Friday, October 31, 2014

31 for 21: Imagination

I think I've posted about this before, but as we reach the end of our month I think it deserves repeating.  Every now and then, the interwebs are good for my imagination.  And that is why I joined in to the 31 for 21 challenge this year.

I haven't spent as much time reading blogs about Down syndrome lately as I did that first year.  But I've tried to make the rounds through the 31 for 21 participants this month.  As before, it is fun to just see the variety of families represented.  Some feel like kindred spirits, others I probably wouldn't have read if it weren't for the Ds connection.  Seeing so many options of what families with special needs children can look like keeps me from settling in to one idea of what Down syndrome will look like in our life.  Peeking at other families keeps my imagination healthy.  Sometimes I'm inspired, and take away an idea or a hope of "Yes! I can do that!"  But most of the time I don't really want to copy what anyone else is doing.  I'm just happy know that our family fits in to the mosaic, one of many.  We're just figuring out one way of the many, many ways to walk this path.

I write because I have fun writing, and I have fun sharing about my family.  But I also write to give back to the internet community a bit.  For all the ways other blogs have expanded my imagination, I offer a picture of our life in hopes of returning the favor.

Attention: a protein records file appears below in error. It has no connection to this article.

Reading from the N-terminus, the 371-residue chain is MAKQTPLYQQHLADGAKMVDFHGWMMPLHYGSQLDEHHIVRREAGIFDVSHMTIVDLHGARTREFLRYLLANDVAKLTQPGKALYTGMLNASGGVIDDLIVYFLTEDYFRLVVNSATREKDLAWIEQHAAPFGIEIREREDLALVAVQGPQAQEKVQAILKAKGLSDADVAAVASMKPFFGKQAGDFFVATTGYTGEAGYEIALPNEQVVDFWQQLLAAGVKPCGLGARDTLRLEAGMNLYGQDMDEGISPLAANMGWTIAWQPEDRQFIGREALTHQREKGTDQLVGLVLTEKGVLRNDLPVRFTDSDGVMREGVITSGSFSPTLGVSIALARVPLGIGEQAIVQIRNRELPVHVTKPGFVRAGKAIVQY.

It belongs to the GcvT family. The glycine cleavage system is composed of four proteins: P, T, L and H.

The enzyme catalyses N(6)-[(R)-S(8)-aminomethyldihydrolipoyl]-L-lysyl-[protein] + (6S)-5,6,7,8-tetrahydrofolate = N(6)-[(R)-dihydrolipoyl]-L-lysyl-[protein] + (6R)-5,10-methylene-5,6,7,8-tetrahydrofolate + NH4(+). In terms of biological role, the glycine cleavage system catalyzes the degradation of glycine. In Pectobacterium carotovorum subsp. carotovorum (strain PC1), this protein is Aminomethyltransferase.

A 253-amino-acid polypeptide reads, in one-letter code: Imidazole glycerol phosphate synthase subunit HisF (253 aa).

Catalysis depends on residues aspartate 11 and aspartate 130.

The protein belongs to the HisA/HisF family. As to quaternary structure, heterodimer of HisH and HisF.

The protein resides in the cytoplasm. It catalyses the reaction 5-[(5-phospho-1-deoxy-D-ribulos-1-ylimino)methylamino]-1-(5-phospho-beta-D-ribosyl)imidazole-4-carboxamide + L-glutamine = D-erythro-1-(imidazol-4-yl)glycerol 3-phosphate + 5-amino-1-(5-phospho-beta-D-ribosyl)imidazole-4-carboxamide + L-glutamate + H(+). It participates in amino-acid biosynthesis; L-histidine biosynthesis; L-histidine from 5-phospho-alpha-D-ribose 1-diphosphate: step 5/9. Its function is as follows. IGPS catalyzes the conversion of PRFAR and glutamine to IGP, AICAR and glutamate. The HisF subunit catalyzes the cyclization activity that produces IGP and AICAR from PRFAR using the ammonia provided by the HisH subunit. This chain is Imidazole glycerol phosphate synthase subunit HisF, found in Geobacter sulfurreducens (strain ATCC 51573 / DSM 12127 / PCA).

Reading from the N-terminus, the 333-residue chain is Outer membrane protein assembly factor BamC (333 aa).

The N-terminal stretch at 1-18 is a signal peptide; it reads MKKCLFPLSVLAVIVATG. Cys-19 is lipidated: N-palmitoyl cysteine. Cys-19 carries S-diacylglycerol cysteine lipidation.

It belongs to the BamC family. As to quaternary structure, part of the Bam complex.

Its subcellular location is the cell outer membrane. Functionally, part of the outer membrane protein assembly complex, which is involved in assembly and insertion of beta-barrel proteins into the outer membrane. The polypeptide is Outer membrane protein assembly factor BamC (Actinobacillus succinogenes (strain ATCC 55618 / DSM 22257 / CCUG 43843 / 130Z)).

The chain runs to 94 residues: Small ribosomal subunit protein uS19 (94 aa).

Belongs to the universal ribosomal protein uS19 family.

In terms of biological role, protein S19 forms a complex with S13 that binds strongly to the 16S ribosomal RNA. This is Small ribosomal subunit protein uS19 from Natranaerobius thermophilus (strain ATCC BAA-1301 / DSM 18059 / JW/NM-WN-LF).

So for the past month I tried to take on the challenge of sharing us consistently -- the worries, the achievements, the celebrations, the everyday.  I don't think there's anything unusual or interesting or inspiring about our family.  But we are one of many, and so we are a part of something special.

Thursday, October 30, 2014

31 for 21: And Again

Another skipped day yesterday.  Oh well, my track record has been pretty good this year.  Again, I blame it on the Royals.  I really hoped to post a "yay Royals" post after the game last night.  But then, they lost, and I just didn't have the energy to bother with it.  After staying up late for the game we are all a bit low on energy this morning.  Thank goodness that I took way too many cute photos at the pumpkin patch this weekend.  I'm getting a lot of mileage out of them.